Kids hate scanning

Discussion in 'other anti-malware software' started by Iangh, Sep 14, 2006.

Thread Status:
Not open for further replies.
  1. Iangh

    Iangh Registered Member

    Jul 13, 2005
    Melbourne, Australia
    My two kids hate the enforced regime of scanning using the security programmes every weekend as it deprives them of valuable internet time.

    I currently make them run:

    ccleaner and jvtools to clear registries (quite quick)
    ad-aware - all files
    ewido - all files
    update spyblaster
    antivir - all files

    We have LnS and Winpatrol Plus installed as well.

    Is there a way of protecting without having to scan?

  2. WSFuser

    WSFuser Registered Member

    Oct 7, 2004
    your realtime programs should catch most malware but ondemand scans are still a good idea.

    if your kids dislike running scans so much, u can take ad-aware off the list or just run the scans less often (every two weeks for example).

    also its very much possible to browse the web while running a scan, so your kids dont have to pause their internet activities.
  3. Carver

    Carver Registered Member

    Feb 5, 2006
    You could automate scanning as much as possible, setup a schedule for a scan with ewido. You could probably schedule a scan with Antivir too.
    @WSFuser Ewido uses too much resorces when scanning to surf the web comfortably.
  4. herbalist

    herbalist Guest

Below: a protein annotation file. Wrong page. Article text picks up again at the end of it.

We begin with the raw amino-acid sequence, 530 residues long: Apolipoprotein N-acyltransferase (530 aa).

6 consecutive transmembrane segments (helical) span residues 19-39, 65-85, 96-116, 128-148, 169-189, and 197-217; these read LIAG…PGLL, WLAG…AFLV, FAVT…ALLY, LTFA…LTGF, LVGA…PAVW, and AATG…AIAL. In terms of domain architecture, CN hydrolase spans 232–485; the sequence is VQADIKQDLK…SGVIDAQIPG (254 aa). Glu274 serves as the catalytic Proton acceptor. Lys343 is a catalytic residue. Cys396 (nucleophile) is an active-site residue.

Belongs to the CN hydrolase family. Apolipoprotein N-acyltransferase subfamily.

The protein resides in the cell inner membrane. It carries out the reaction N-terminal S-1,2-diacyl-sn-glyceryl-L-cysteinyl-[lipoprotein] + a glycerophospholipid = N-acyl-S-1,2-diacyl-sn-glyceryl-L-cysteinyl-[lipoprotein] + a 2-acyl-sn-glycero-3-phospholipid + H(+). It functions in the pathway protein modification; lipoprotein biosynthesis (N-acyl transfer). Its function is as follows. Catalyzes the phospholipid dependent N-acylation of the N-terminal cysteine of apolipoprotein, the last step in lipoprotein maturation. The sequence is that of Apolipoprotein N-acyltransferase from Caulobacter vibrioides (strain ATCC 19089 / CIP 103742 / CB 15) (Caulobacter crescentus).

You could schedule scans to run automatically at night if the software permits. AntiVir should. Which AAW are you using? The pay version schedules, last I knew. Switching to Firefox or Mozilla usually lessens how much unwanted junk gets installed on a PC. Might not work with all the games kids like though. The problem with scanners, and most anti-malware software in general is that they're reactive by nature, able to deal with identified threats, usually after the fact. No matter how many you use, they have no chance of detecting everything and even less chance of removing the nastier stuff that's circulating. A better approach would be to defend your system pro-actively, not allowing unwanted software or malicious code to get installed in the first place. Software now exists for home users that can accomplish this. If you're willing to invest some time configuring a good HIPS (Host Intrusion Prevention System) application, their protection is as close to complete as you're liable to get with software. There are several good ones available now, including a good free version from System Safety Monitor. Besides blocking unknown processes and unwanted installs, it makes an excellent parental control tool, able to control access to files, programs, system folders, plus filter out web pages whose titles contain names you choose to block (like Sex, XXX, Warez, etc). It's a bit like WinPatrol on steroids, but has broader coverage. It also works with the older versions of windows as well as with XP. There are several threads on HIPS software in this section of the forum, with the 2 most recognized being Process Guard and System Safety Monitor. You might also look at the various sandboxing apps mentioned here too. All the better ones of both types of software can protect your system much more than definition file based scanners.